You And Whose Army?

There is currently a petition doing the rounds on the internet supporting three Spurs supporters who are due in court, apparently accused of using the word “yid” in the terraces. The petition calls on all “true yiddos and yidettes” and indeed all true football supporters to support the right of Tottenham supporters to use variations of the word “yid”. Oh yes, and “you are also showing your support for the 3 spurs fans who are currently awaiting court for using the word yid.” It might not be intentional but the way it is worded, it appears that showing solidarity with the fans on trial is secondary to the right to use the word. My instinct is always to show solidarity with other football supporters but I will not be signing the petition. I would have if it called for the cessation of court proceedings against the fans – which in the context of a stand full of Tottenham supporters seems a bit random, arbitrary and maybe a bit of an easy nick – but I won’t be signing up to support the use of such a term. I would not want to censor anyone’s right to use any word but I would hope that at a time when players and managers are quite happy to use fascist and racist language that fans would see the danger in their words.

I believe that the power of cultural evolution and social disapproval changes the way we speak not the intervention of a state that, on the bottom line will always use fear of “the other” to maintain its power. On that basis I ask those Tottenham supporters calling themselves “The Yid Army” to voluntarily cease using the term. I agree that the decision shouldn’t be forced on you from without by people who, to be frank, are using the issue for their own ends – but I do very strongly believe that, as decent members of a multi-cultural society, it is time we ALL ensured that such language should be consigned to history. Barring a statistical anomaly of earth-shattering proportions, the majority of you are not practicing Jews, against whom the term has been (and still is) viciously used, so your argument that you are reclaiming the term is unfounded. What you are actually doing is colonising the term. Like a white person trying to gain acceptance from the black community by using the word “nigger”, it is not only mistaken but insulting, placing your flag on a word that has association with oppression and hatred as a badge for a hobby. It is just another form of oppression whereby a dominant social group show they can do what they want with another’s culture.

You cannot celebrate a culture that was never yours to begin with – even if it is pitched at challenging the cheap racist stereotypes of others. What is more, even as an opposing supporter I can see many elements of your history and culture much more worthy of celebration than the “reclamation” of an abusive term used to describe a minority of your supporters. The club clearly find it embarrassing and would rather you stopped – but in a funny way that helps me to understand why you hang on to it so tenaciously. Most premier league clubs are now much more interested in middle-class fans with disposable income, corporate entertainment and TV rights than the working class fans who made the game what it is. In holding on to a term that gentrified version of football finds offensive you cement and celebrate an outsider status that harks back to a time when all football supporters were seen that way – and the notion of us being priced out by a bunch of yuppies and far eastern TV deals would have been laughable. It is a variation of Millwall’s cry of “no-one likes us – we don’t care.” – and why not? Well, because this variation is racist.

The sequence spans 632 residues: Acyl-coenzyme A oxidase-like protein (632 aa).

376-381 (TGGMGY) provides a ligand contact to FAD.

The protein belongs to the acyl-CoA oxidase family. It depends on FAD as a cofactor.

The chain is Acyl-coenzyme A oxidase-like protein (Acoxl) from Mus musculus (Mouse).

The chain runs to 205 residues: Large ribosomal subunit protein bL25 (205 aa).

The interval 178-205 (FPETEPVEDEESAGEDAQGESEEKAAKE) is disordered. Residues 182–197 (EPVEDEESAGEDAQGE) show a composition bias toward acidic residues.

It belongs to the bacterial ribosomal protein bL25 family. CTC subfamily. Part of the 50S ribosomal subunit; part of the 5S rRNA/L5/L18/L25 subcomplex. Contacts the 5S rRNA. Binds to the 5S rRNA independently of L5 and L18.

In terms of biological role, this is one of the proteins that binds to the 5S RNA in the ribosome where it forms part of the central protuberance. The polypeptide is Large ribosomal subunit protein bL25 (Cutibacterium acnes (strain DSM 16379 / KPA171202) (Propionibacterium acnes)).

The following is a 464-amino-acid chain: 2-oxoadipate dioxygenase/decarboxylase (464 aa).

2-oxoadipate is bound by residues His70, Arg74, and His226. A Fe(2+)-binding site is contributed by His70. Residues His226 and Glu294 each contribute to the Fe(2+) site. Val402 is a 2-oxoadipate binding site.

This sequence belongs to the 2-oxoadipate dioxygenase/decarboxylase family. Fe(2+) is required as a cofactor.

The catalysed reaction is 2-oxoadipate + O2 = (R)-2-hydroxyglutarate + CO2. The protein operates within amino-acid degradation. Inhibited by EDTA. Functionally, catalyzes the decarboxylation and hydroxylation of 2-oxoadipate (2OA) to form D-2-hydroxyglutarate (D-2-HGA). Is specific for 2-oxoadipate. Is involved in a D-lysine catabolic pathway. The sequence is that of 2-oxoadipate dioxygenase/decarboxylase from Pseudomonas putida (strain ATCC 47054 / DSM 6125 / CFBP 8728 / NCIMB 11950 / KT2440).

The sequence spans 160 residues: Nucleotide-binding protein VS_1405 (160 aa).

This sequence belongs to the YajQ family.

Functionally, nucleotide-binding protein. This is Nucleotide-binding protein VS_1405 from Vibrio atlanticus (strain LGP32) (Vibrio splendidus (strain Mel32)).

The argument that it draws the sting from the term is flawed. Would opposing fans feel so comfortable chanting anti-semitic songs were it not for the fact that you self-identify (inappropriately) with the term? What you are doing is to some extent legitimising their claim that anti-semitism is just harmless banter. Do you seriously expect to sustain an argument that someone is wrong for using a word at one end of the ground while it’s use at the other end is deemed acceptable? Of course not! If you use it, you enable other people to use it – without any of the qualifying context that you claim to give it. In this sense you are not reclaiming the word but reviving it. In my younger years, as an opposing supporter I often chanted anti-semitic songs towards Tottenham supporters. I grew out of it when I realised the hurt it caused. I understand the reasons that Tottenham supporters use the term are genuinely more complex – but the logic is still flawed. It is time to move forward.

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Posted in Culture, Religion, Sport

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